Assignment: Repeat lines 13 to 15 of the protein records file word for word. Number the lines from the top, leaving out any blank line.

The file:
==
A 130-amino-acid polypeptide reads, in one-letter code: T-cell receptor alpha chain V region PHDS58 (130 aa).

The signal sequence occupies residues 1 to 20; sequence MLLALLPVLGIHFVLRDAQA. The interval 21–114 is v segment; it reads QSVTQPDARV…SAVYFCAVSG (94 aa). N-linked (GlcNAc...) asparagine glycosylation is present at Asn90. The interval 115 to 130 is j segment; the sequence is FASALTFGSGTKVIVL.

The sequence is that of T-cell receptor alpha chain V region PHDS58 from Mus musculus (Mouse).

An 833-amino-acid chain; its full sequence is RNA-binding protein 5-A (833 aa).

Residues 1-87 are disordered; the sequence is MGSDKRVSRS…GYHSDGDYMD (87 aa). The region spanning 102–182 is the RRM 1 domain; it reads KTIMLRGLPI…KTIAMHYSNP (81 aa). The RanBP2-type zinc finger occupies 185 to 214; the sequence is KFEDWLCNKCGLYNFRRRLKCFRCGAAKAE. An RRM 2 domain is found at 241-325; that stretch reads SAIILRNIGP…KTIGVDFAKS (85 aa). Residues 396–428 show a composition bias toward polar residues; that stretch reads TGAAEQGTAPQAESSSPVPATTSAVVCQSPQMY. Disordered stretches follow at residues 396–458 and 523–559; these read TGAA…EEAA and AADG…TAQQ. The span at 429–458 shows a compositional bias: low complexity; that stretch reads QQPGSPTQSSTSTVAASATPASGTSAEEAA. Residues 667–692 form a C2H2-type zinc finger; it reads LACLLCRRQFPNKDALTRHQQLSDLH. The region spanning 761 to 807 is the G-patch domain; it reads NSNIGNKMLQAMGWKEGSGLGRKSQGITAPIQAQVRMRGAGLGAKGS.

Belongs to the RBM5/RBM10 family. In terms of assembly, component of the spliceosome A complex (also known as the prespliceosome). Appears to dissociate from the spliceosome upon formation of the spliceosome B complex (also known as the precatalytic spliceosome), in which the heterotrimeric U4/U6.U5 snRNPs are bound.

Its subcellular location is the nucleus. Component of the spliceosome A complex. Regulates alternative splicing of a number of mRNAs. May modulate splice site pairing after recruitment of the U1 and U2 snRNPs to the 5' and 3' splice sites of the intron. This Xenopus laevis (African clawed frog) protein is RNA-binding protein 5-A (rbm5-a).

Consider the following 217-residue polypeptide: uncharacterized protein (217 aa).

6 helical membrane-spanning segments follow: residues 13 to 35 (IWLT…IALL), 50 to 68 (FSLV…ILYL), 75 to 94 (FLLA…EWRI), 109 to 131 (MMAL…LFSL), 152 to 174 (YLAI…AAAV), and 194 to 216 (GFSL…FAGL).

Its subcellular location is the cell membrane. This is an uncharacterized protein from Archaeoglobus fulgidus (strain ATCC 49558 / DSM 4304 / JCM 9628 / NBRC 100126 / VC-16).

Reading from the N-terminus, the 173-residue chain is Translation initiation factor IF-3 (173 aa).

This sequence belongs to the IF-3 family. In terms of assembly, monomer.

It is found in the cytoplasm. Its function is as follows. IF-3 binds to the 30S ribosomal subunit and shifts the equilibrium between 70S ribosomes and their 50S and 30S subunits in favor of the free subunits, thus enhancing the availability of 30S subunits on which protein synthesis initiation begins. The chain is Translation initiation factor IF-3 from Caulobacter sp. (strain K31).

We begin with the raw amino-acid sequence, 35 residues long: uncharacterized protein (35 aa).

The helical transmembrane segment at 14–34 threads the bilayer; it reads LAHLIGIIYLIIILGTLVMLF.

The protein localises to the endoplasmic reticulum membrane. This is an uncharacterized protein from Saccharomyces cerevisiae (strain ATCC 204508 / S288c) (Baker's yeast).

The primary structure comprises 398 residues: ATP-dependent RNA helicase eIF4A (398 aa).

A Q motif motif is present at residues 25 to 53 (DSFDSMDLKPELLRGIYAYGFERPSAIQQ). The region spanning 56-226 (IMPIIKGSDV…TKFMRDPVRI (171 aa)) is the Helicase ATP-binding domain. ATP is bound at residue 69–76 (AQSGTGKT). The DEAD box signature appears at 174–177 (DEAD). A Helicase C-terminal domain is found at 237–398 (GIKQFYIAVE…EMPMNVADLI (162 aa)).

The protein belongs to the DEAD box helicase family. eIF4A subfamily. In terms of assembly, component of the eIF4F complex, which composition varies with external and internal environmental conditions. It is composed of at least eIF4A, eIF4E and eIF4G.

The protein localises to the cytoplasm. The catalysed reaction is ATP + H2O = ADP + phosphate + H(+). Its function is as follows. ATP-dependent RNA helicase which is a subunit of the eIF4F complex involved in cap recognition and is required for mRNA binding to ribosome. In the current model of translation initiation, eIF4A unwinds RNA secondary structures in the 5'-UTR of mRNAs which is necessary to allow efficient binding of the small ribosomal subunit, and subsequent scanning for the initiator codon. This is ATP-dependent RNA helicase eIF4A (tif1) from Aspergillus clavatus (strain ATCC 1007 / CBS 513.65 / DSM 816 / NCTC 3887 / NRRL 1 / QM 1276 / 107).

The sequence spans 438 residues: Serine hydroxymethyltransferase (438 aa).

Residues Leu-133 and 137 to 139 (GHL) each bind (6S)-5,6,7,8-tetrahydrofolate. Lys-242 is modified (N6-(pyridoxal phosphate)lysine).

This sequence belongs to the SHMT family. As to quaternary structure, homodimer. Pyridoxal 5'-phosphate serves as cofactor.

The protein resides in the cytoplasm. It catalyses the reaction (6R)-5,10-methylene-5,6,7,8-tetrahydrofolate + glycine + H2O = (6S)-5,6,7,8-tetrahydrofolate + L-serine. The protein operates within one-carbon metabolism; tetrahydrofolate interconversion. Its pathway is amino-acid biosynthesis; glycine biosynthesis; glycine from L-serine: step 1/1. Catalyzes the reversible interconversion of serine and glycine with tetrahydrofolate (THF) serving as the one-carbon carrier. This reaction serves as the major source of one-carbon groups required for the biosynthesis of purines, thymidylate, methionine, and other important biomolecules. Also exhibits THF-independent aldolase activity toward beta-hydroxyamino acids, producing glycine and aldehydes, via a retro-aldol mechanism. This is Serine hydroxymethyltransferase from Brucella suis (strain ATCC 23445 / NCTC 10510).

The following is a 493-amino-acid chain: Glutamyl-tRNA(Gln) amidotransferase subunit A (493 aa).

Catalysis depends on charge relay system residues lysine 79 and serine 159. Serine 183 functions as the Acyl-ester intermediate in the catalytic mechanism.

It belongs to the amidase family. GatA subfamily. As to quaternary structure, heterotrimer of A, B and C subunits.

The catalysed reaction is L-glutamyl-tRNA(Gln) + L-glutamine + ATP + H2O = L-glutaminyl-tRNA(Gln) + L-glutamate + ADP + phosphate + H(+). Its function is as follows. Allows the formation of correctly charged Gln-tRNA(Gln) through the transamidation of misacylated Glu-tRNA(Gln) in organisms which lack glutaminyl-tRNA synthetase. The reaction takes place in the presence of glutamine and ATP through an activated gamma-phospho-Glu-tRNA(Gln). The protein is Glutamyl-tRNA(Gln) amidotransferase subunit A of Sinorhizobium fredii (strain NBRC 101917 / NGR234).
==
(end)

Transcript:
It is found in the cytoplasm. Its function is as follows. IF-3 binds to the 30S ribosomal subunit and shifts the equilibrium between 70S ribosomes and their 50S and 30S subunits in favor of the free subunits, thus enhancing the availability of 30S subunits on which protein synthesis initiation begins. The chain is Translation initiation factor IF-3 from Caulobacter sp. (strain K31).

We begin with the raw amino-acid sequence, 35 residues long: uncharacterized protein (35 aa).

The helical transmembrane segment at 14–34 threads the bilayer; it reads LAHLIGIIYLIIILGTLVMLF.